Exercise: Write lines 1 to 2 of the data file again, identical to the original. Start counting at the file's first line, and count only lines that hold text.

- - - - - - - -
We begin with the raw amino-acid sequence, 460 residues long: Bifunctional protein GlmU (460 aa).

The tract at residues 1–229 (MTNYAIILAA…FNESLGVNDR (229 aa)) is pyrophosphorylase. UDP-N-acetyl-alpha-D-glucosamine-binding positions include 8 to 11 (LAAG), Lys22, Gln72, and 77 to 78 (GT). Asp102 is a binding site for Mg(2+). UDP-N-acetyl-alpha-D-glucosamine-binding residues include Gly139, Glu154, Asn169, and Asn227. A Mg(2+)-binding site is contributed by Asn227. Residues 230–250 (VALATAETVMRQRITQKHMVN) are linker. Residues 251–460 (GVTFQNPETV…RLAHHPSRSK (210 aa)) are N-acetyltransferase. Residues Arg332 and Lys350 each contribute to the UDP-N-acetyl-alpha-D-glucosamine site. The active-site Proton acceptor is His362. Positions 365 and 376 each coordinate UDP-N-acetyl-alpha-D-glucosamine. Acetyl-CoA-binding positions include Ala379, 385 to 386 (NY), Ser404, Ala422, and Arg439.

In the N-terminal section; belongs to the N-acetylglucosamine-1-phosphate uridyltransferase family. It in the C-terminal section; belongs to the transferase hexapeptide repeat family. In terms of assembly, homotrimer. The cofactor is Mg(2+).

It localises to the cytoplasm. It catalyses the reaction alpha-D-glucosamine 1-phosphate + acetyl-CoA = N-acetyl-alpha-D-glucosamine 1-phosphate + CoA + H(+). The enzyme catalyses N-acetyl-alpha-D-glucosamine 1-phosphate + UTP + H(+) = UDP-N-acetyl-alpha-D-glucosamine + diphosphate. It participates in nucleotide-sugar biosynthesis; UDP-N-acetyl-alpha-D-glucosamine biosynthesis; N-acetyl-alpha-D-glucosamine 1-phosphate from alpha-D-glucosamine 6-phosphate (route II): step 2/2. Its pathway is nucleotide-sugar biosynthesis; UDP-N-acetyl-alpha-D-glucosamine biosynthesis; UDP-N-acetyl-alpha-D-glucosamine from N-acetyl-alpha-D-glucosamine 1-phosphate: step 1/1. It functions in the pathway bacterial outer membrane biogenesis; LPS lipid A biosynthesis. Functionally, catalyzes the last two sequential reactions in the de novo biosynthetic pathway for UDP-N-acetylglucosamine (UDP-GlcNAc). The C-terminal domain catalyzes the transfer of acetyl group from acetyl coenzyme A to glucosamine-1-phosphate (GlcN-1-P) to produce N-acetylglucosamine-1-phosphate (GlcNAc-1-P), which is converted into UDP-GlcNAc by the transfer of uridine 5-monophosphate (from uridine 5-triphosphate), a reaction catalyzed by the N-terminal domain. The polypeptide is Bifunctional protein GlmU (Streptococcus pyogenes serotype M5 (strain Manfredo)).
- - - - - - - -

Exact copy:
We begin with the raw amino-acid sequence, 460 residues long: Bifunctional protein GlmU (460 aa).

The tract at residues 1–229 (MTNYAIILAA…FNESLGVNDR (229 aa)) is pyrophosphorylase. UDP-N-acetyl-alpha-D-glucosamine-binding positions include 8 to 11 (LAAG), Lys22, Gln72, and 77 to 78 (GT). Asp102 is a binding site for Mg(2+). UDP-N-acetyl-alpha-D-glucosamine-binding residues include Gly139, Glu154, Asn169, and Asn227. A Mg(2+)-binding site is contributed by Asn227. Residues 230–250 (VALATAETVMRQRITQKHMVN) are linker. Residues 251–460 (GVTFQNPETV…RLAHHPSRSK (210 aa)) are N-acetyltransferase. Residues Arg332 and Lys350 each contribute to the UDP-N-acetyl-alpha-D-glucosamine site. The active-site Proton acceptor is His362. Positions 365 and 376 each coordinate UDP-N-acetyl-alpha-D-glucosamine. Acetyl-CoA-binding positions include Ala379, 385 to 386 (NY), Ser404, Ala422, and Arg439.